Beyond SPY: Other ETFs Impacted By 2012 Elections
In a U.S. presidential year, it's easy for Americans to caught up in all the salacious drama that is part of politics in this country. That's understandable, but trading is a global game and that means there's more than one election worth paying attention to this year.
That also means there are more ETFs than just the SPDR S&P 500 (NYSE: SPY) that will be moved by electoral politics in 2012. Our previous examination of 2012 election ETFs, which took place in September 2011, turned up funds representing both developed and emerging markets, including the iShares MSCI Spain Index Fund (NYSE: EWP) and the Market Vectors Russia ETF (NYSE: RSX).
Here are a few more ETFs that will be in political play this year, maybe quite soon in some cases.
Market Vectors Egypt ETF (NYSE: EGPT) From the Arab Spring to a death spiral that took the ETF to depths that were even lower than where it traded immediately following the onset of political violence in Egypt, EGPT had a wild 2011. Really, the indictment of this ETF was that it traded lower and lower AFTER the Mubarak regime was displaced. Clearly a bottom was put in late last year because EGPT is up a whopping 42% year-to-date. Those gains and more upside hang in the balance with Egypt's tentatively-scheduled April presidential election fast approaching.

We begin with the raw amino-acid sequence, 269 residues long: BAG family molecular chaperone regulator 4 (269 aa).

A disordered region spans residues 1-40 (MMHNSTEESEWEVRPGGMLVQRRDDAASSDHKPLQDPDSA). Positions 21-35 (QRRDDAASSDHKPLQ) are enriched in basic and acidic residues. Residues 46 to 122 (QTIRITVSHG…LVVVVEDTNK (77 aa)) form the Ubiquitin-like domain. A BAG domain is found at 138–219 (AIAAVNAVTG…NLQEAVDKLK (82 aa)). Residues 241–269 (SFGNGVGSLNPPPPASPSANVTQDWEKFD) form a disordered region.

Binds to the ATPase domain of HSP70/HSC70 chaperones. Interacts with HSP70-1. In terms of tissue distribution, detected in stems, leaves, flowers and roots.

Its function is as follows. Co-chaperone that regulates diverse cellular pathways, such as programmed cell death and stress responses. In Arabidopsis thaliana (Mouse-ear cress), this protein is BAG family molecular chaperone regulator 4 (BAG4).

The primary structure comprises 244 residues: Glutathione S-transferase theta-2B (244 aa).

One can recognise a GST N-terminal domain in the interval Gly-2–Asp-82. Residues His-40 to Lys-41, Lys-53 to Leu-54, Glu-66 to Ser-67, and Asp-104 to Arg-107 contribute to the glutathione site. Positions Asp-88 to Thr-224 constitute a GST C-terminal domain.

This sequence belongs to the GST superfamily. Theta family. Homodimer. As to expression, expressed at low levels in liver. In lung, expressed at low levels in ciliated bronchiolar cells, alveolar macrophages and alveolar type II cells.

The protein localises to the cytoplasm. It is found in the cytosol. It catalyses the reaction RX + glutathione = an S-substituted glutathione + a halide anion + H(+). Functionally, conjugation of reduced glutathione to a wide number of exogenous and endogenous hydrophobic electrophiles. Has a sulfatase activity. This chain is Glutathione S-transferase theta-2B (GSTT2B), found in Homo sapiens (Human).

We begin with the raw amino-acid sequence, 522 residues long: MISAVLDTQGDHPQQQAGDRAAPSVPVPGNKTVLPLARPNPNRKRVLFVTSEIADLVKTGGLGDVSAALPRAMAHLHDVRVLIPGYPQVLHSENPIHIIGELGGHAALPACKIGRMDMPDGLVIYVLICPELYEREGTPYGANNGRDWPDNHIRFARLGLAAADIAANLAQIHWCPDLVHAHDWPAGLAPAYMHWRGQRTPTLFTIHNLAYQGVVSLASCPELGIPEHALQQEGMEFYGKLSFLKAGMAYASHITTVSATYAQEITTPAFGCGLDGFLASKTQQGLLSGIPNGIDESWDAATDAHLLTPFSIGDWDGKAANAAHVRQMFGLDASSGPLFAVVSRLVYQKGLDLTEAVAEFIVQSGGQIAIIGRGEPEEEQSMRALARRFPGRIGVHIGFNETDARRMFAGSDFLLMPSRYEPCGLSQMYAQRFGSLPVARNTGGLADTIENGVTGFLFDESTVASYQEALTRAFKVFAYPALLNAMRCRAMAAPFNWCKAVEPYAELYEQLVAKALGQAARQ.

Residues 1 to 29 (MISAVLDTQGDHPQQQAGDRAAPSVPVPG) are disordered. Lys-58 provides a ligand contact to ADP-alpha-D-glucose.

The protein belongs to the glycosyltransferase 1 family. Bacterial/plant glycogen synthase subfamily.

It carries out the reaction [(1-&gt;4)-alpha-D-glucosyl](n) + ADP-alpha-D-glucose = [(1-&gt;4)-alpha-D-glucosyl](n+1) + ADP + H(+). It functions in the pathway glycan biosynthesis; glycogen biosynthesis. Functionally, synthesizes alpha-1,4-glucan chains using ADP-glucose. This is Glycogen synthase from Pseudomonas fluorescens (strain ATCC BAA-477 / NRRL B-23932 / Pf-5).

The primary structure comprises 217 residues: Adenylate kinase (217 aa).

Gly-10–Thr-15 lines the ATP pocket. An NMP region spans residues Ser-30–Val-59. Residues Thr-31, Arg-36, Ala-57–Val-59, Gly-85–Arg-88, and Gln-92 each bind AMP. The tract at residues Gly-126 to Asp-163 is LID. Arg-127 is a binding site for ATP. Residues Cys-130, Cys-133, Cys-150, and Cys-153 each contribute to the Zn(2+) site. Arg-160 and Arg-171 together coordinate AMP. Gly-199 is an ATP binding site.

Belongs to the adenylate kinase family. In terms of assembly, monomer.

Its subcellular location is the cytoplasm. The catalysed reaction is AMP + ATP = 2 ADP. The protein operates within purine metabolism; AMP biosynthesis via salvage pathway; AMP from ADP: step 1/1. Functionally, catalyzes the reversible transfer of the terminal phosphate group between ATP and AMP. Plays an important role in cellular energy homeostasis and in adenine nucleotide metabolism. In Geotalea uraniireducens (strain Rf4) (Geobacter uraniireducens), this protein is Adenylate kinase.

iShares MSCI Belgium Investable Market Index Fund (NYSE: EWK) Yes, Belgium is a developed market…one that geographically sits in the middle of Europe's sovereign debt crisis and one that faces plenty of fiscal woes of its own. You know, things like lower credit ratings. Not to mention until December 2011, Belgium had gone over 500 days without a formal government. That kind of stuff is usually reserved for frontier markets, not developed markets.
Belgium holds municipal and provincial elections in October and it is possible these results could test the federal government's ability to build a consensus and effectively govern.
iShares MSCI Malaysia Index Fund (NYSE: EWM) As is the case with many Asian tigers, Malaysia has had its share of political issues and for U.S. investors, the creates potential peril and opportunities in EWM. Malaysia will have a general election before 2013 and it could come as early as next month by some estimates. Issues key to EWM's post-election fortunes will be the government's ability to boost trade ties in and out of the ASEAN region and reduce corruption.
The allegations of corruption have cost the country four places in Transparency International's Corruption Perceptions Index, dropping it to a still relatively respectable 60th, according to Lim Kit Saing.
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